Doubtful. The moon is a pretty big place. If we did actually establish separate bases up there, it's more likely the groups would cooperate a bit on their own. They're off in the middle of nowhere trying to survive in a place that could kill you in a second. Deliberately damaging anyone's equipment could easily kill off everyone. Turf wars are something you'd expect when there's a lot more infrastructure in place and specialized "security" people present who will obey inane kill orders from their host country.

Sounds like Antarctica.

Comment Re:I fail to see the point (Score 1) 332

If they intend to operate out of US ports, and provide anything that even looks remotely like passenger service (I.E. hosting staff for their clients) then they can't exit and re-enter the United States without visiting a "distant foreign port". Back in the day when there was tons of coastwise passenger transport, this protected US firms from foreign competition. Today it mostly means that Alaska cruises have to port at Victoria and Maratimes/East Coast cruises usually in Halifax. For Blueseed this is going to mean visiting Mexico between port visits to the US. (And they *will* either have to visit the US or sail across the Pacific Ocean for servicing - a ship can't stay at sea forever.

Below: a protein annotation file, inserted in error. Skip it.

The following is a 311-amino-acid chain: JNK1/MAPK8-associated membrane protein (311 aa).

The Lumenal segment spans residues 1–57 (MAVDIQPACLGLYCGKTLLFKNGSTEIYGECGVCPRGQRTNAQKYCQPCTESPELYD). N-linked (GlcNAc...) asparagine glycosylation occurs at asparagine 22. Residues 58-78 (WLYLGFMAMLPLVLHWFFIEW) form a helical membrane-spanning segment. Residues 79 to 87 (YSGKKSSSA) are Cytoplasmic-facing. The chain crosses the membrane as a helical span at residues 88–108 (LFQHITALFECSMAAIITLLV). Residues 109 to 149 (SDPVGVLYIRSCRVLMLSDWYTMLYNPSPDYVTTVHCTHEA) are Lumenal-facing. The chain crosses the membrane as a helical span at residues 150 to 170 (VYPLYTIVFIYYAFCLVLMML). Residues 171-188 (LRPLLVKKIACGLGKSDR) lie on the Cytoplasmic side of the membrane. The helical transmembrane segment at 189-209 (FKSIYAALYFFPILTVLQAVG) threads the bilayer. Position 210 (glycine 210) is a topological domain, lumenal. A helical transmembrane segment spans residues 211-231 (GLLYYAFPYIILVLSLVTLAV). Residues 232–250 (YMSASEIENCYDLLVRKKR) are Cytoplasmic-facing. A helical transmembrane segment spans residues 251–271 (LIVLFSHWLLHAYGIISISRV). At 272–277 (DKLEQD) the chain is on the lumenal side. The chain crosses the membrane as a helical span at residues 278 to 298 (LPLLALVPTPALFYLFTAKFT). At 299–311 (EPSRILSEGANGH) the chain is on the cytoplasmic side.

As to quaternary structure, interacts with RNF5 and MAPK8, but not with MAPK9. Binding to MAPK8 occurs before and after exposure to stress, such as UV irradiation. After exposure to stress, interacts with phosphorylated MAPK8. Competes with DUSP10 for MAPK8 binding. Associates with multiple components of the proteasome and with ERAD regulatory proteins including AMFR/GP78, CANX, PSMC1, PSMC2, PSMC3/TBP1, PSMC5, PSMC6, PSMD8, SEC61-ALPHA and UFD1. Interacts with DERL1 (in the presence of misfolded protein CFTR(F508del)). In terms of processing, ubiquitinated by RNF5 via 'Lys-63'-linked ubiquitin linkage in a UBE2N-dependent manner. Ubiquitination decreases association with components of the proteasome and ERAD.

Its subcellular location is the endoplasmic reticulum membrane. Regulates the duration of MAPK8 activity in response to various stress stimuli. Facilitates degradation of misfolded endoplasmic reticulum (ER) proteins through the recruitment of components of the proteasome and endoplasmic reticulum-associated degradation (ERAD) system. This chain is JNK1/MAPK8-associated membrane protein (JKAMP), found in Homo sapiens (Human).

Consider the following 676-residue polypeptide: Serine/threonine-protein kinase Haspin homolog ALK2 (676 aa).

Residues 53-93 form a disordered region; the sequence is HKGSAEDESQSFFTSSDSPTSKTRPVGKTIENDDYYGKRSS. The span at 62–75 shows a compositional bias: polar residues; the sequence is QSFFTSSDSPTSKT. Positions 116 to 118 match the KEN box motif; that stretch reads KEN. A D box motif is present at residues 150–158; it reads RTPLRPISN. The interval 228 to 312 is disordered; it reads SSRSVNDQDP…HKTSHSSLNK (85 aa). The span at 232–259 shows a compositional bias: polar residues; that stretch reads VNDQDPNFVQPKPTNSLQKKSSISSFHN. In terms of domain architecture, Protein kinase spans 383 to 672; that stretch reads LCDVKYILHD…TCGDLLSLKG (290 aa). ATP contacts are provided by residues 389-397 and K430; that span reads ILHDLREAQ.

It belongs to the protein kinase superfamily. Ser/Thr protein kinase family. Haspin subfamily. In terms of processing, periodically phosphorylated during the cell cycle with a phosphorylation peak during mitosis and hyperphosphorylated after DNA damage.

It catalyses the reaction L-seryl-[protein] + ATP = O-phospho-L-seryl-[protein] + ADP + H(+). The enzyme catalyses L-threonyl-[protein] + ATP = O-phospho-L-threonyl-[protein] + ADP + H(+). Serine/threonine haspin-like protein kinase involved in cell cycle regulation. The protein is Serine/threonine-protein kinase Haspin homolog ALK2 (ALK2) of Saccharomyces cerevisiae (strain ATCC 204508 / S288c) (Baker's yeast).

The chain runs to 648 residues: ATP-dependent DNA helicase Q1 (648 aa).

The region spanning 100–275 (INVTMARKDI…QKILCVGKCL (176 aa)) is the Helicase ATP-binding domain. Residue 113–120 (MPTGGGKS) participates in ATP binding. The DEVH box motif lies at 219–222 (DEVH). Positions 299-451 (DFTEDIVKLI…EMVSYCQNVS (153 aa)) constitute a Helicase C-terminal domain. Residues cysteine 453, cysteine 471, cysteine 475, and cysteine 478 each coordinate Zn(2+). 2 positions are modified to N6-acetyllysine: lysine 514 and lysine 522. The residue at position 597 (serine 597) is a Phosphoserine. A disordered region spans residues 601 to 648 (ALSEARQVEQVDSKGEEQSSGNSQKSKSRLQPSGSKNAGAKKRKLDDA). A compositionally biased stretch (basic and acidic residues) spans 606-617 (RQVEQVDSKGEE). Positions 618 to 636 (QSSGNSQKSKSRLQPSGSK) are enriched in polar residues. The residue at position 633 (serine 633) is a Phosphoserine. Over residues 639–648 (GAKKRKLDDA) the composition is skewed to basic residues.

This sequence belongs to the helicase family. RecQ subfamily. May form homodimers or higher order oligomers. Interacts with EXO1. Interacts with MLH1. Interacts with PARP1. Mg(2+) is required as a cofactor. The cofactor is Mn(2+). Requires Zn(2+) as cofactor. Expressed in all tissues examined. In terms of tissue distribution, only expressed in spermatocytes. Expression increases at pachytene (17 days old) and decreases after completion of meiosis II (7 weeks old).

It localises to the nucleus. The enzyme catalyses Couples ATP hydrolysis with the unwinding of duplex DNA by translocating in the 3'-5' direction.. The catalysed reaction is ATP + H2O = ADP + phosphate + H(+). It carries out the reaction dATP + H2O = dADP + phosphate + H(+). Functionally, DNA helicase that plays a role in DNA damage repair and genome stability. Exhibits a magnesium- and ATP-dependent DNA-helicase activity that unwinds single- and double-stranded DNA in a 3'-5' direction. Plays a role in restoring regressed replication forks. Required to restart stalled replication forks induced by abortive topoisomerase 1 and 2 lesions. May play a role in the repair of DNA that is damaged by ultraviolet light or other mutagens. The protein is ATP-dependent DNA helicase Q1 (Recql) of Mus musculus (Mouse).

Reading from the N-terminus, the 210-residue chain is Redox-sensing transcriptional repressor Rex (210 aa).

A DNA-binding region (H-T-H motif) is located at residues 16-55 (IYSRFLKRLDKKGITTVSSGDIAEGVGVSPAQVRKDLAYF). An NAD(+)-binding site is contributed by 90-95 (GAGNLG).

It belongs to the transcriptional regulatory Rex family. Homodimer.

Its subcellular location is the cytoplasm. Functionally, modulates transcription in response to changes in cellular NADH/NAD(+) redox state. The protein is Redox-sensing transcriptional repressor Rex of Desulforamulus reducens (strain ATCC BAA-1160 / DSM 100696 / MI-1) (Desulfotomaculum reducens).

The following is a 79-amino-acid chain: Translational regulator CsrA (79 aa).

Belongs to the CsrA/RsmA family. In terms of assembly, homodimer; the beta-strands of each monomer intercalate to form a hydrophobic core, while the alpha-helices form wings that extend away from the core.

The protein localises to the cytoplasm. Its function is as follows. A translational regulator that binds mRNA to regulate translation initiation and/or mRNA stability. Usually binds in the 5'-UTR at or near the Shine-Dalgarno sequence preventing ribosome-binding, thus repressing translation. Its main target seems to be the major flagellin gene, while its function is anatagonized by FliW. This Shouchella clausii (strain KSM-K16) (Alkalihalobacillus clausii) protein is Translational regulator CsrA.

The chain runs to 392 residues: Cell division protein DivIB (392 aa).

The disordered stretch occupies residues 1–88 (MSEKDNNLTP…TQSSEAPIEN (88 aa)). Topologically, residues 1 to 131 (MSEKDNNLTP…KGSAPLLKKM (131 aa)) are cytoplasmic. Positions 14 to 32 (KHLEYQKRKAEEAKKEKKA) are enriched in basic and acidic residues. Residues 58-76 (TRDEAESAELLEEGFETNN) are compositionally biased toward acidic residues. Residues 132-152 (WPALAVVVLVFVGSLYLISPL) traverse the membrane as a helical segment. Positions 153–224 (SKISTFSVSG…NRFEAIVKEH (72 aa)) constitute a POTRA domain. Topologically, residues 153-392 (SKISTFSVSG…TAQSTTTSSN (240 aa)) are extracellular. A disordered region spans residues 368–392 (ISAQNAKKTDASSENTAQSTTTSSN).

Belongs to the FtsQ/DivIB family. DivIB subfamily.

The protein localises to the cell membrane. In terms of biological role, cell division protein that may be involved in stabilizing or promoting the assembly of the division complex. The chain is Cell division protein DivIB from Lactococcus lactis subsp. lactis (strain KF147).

I believe you are talking about cabotage. Most of my understanding of this concept comes from how it applies within the airline industry, but I'm not sure exactly how this would work with the Blueseed concept. If the vessel were registered in the US, then this might sidestep the issue. However, I'm betting the customs and immigration authorities would then require all "passengers" on the ship to obtain US visas since they would be considered to be traveling between two points within the US.